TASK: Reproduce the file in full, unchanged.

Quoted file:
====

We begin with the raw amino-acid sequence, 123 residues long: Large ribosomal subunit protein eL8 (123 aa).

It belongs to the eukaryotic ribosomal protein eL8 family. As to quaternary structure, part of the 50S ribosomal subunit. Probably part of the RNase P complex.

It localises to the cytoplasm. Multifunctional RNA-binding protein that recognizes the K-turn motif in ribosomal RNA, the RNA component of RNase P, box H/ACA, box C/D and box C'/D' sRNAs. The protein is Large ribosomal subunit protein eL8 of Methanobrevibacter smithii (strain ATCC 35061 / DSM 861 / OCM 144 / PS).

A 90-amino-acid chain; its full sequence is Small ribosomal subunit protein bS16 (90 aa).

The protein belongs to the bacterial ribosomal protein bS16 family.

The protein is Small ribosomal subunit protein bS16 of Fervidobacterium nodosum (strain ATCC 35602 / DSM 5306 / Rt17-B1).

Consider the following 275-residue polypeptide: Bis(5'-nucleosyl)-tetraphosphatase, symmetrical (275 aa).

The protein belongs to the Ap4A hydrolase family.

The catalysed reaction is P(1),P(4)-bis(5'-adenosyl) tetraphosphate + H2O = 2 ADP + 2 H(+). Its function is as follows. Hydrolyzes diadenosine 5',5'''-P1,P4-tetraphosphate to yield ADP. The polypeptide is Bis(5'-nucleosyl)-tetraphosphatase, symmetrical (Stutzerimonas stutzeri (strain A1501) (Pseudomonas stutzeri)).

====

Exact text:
We begin with the raw amino-acid sequence, 123 residues long: Large ribosomal subunit protein eL8 (123 aa).

It belongs to the eukaryotic ribosomal protein eL8 family. As to quaternary structure, part of the 50S ribosomal subunit. Probably part of the RNase P complex.

It localises to the cytoplasm. Multifunctional RNA-binding protein that recognizes the K-turn motif in ribosomal RNA, the RNA component of RNase P, box H/ACA, box C/D and box C'/D' sRNAs. The protein is Large ribosomal subunit protein eL8 of Methanobrevibacter smithii (strain ATCC 35061 / DSM 861 / OCM 144 / PS).

A 90-amino-acid chain; its full sequence is Small ribosomal subunit protein bS16 (90 aa).

The protein belongs to the bacterial ribosomal protein bS16 family.

The protein is Small ribosomal subunit protein bS16 of Fervidobacterium nodosum (strain ATCC 35602 / DSM 5306 / Rt17-B1).

Consider the following 275-residue polypeptide: Bis(5'-nucleosyl)-tetraphosphatase, symmetrical (275 aa).

The protein belongs to the Ap4A hydrolase family.

The catalysed reaction is P(1),P(4)-bis(5'-adenosyl) tetraphosphate + H2O = 2 ADP + 2 H(+). Its function is as follows. Hydrolyzes diadenosine 5',5'''-P1,P4-tetraphosphate to yield ADP. The polypeptide is Bis(5'-nucleosyl)-tetraphosphatase, symmetrical (Stutzerimonas stutzeri (strain A1501) (Pseudomonas stutzeri)).